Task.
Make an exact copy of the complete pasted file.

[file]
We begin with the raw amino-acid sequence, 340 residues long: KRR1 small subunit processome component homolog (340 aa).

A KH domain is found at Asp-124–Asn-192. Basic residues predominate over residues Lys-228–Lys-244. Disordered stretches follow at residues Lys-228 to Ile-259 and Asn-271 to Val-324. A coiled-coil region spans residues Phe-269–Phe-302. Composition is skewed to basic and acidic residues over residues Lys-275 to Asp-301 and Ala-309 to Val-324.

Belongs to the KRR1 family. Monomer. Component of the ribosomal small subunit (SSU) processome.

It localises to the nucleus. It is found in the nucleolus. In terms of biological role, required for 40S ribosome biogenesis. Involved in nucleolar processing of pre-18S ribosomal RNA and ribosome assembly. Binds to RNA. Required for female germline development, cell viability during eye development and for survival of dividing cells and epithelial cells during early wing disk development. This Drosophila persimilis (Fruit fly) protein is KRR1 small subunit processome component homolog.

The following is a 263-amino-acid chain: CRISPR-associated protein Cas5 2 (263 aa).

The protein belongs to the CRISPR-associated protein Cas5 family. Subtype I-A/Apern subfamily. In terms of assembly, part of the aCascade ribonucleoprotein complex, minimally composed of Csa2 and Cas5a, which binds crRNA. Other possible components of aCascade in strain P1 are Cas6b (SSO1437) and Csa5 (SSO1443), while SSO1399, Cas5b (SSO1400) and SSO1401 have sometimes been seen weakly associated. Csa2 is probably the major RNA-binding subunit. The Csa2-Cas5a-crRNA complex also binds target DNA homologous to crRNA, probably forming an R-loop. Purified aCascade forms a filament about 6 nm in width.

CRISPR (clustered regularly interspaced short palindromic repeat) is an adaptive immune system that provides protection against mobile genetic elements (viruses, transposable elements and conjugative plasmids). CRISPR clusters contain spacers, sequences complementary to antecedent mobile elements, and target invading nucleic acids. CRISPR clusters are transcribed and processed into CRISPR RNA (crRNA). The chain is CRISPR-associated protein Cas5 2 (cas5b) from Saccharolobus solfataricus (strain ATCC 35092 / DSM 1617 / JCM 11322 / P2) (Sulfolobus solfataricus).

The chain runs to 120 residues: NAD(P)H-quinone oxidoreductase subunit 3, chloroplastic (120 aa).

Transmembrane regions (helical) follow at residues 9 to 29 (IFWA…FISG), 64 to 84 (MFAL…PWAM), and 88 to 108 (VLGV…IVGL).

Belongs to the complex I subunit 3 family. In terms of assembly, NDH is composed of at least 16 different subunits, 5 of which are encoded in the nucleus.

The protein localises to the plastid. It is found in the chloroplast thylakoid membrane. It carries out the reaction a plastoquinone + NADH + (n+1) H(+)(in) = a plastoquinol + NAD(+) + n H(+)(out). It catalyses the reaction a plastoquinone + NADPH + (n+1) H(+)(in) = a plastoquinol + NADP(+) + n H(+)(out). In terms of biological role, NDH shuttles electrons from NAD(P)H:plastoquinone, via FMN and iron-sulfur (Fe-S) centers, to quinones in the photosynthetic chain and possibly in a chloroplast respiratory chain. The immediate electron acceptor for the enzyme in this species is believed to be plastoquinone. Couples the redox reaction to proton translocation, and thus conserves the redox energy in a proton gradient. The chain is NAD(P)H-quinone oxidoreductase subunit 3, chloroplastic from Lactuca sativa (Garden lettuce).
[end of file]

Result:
We begin with the raw amino-acid sequence, 340 residues long: KRR1 small subunit processome component homolog (340 aa).

A KH domain is found at Asp-124–Asn-192. Basic residues predominate over residues Lys-228–Lys-244. Disordered stretches follow at residues Lys-228 to Ile-259 and Asn-271 to Val-324. A coiled-coil region spans residues Phe-269–Phe-302. Composition is skewed to basic and acidic residues over residues Lys-275 to Asp-301 and Ala-309 to Val-324.

Belongs to the KRR1 family. Monomer. Component of the ribosomal small subunit (SSU) processome.

It localises to the nucleus. It is found in the nucleolus. In terms of biological role, required for 40S ribosome biogenesis. Involved in nucleolar processing of pre-18S ribosomal RNA and ribosome assembly. Binds to RNA. Required for female germline development, cell viability during eye development and for survival of dividing cells and epithelial cells during early wing disk development. This Drosophila persimilis (Fruit fly) protein is KRR1 small subunit processome component homolog.

The following is a 263-amino-acid chain: CRISPR-associated protein Cas5 2 (263 aa).

The protein belongs to the CRISPR-associated protein Cas5 family. Subtype I-A/Apern subfamily. In terms of assembly, part of the aCascade ribonucleoprotein complex, minimally composed of Csa2 and Cas5a, which binds crRNA. Other possible components of aCascade in strain P1 are Cas6b (SSO1437) and Csa5 (SSO1443), while SSO1399, Cas5b (SSO1400) and SSO1401 have sometimes been seen weakly associated. Csa2 is probably the major RNA-binding subunit. The Csa2-Cas5a-crRNA complex also binds target DNA homologous to crRNA, probably forming an R-loop. Purified aCascade forms a filament about 6 nm in width.

CRISPR (clustered regularly interspaced short palindromic repeat) is an adaptive immune system that provides protection against mobile genetic elements (viruses, transposable elements and conjugative plasmids). CRISPR clusters contain spacers, sequences complementary to antecedent mobile elements, and target invading nucleic acids. CRISPR clusters are transcribed and processed into CRISPR RNA (crRNA). The chain is CRISPR-associated protein Cas5 2 (cas5b) from Saccharolobus solfataricus (strain ATCC 35092 / DSM 1617 / JCM 11322 / P2) (Sulfolobus solfataricus).

The chain runs to 120 residues: NAD(P)H-quinone oxidoreductase subunit 3, chloroplastic (120 aa).

Transmembrane regions (helical) follow at residues 9 to 29 (IFWA…FISG), 64 to 84 (MFAL…PWAM), and 88 to 108 (VLGV…IVGL).

Belongs to the complex I subunit 3 family. In terms of assembly, NDH is composed of at least 16 different subunits, 5 of which are encoded in the nucleus.

The protein localises to the plastid. It is found in the chloroplast thylakoid membrane. It carries out the reaction a plastoquinone + NADH + (n+1) H(+)(in) = a plastoquinol + NAD(+) + n H(+)(out). It catalyses the reaction a plastoquinone + NADPH + (n+1) H(+)(in) = a plastoquinol + NADP(+) + n H(+)(out). In terms of biological role, NDH shuttles electrons from NAD(P)H:plastoquinone, via FMN and iron-sulfur (Fe-S) centers, to quinones in the photosynthetic chain and possibly in a chloroplast respiratory chain. The immediate electron acceptor for the enzyme in this species is believed to be plastoquinone. Couples the redox reaction to proton translocation, and thus conserves the redox energy in a proton gradient. The chain is NAD(P)H-quinone oxidoreductase subunit 3, chloroplastic from Lactuca sativa (Garden lettuce).